Maltese band clubs spend over €4 million to deliver 1,200 performances in 2017

Band clubs in Malta in 2017 had over 22,000 members and a total income of €5.1 million

Out of the total band club members in 2017, 2,242 were resident band players and 1,282 were trainees. There were also 1,095 committee members, and 22,707 ordinary members
Out of the total band club members in 2017, 2,242 were resident band players and 1,282 were trainees. There were also 1,095 committee members, and 22,707 ordinary members

Over 1,200 performances were estimated to have been staged by Maltese band clubs in 2017, of which just over a third were at a locality different to that of the performing band club.

Data released by the National Statistics Office shows that in total, performances by band clubs

were estimated to have increased by 7.3 per cent when compared to 2014.

But registered band club membership for the year under review dropped by 0.6 per cent (162 members) – a decline that was mainly a result of downward shifts in trainee band players.

Out of the total band club members in 2017, 2,242 were resident band players and 1,282 were trainees. There were also 1,095 committee members, and 22,707 ordinary members.

Just over a quarter of band club members were females. The highest female presence was registered among trainee band players, while the lowest was in band club committees. During the period under review, female resident band players amounted to 27.4 per cent.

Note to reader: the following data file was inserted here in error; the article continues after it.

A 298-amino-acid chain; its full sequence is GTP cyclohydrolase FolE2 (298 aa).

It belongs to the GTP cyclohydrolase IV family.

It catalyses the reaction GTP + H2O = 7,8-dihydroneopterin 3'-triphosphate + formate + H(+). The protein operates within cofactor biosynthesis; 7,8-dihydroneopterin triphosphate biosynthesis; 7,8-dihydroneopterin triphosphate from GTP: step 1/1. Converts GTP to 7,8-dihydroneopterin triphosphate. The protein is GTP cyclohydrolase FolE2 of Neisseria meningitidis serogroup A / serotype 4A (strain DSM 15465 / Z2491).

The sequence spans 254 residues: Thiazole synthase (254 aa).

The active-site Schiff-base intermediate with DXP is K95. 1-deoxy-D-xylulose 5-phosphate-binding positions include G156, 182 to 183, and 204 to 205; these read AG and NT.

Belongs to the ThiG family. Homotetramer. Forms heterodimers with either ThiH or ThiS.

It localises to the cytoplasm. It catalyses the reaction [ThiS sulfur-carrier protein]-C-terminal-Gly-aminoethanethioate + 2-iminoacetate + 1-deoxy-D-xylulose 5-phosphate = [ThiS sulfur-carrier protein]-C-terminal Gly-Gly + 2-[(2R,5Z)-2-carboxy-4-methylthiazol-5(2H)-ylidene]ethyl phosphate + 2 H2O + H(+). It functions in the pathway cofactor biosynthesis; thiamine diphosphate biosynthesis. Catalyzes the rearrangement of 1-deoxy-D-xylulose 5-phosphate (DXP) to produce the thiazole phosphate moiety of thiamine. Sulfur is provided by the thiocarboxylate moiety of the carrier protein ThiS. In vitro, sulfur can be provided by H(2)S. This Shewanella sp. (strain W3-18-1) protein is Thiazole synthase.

Similar to past findings of this survey, results show that the largest number of resident band players in Malta and Gozo was recorded in the South-Eastern district (25.2 per cent).

Total recurrent expenditure during 2017 was estimated at over €4 million, up by 18.6 per cent when compared to 2014. Remuneration of band players accounted for 35.9 per cent of the total recurrent expenditure. On a district level, the South Eastern and Northern Harbour districts spent the most, 27.2 and 22.3 per cent respectively.

Total recurrent income registered by band clubs during 2017 was estimated at €5.1 million, up by 37.8 per cent when compared to 2014. Band clubs in the South-Eastern district registered the highest income, with a share of 27.8 per cent of the total. At 7.2 per cent, band clubs in the Northern district registered the lowest share.

Apart from other income, which includes government funds and rents, donations were the next main income source, amounting to 23.4 per cent of the total recurrent income.

Between 2014 and 2017, average expenditure per band club rose from €37,526 to €44,516, while average income per band club rose from €41,049 to €56,572.

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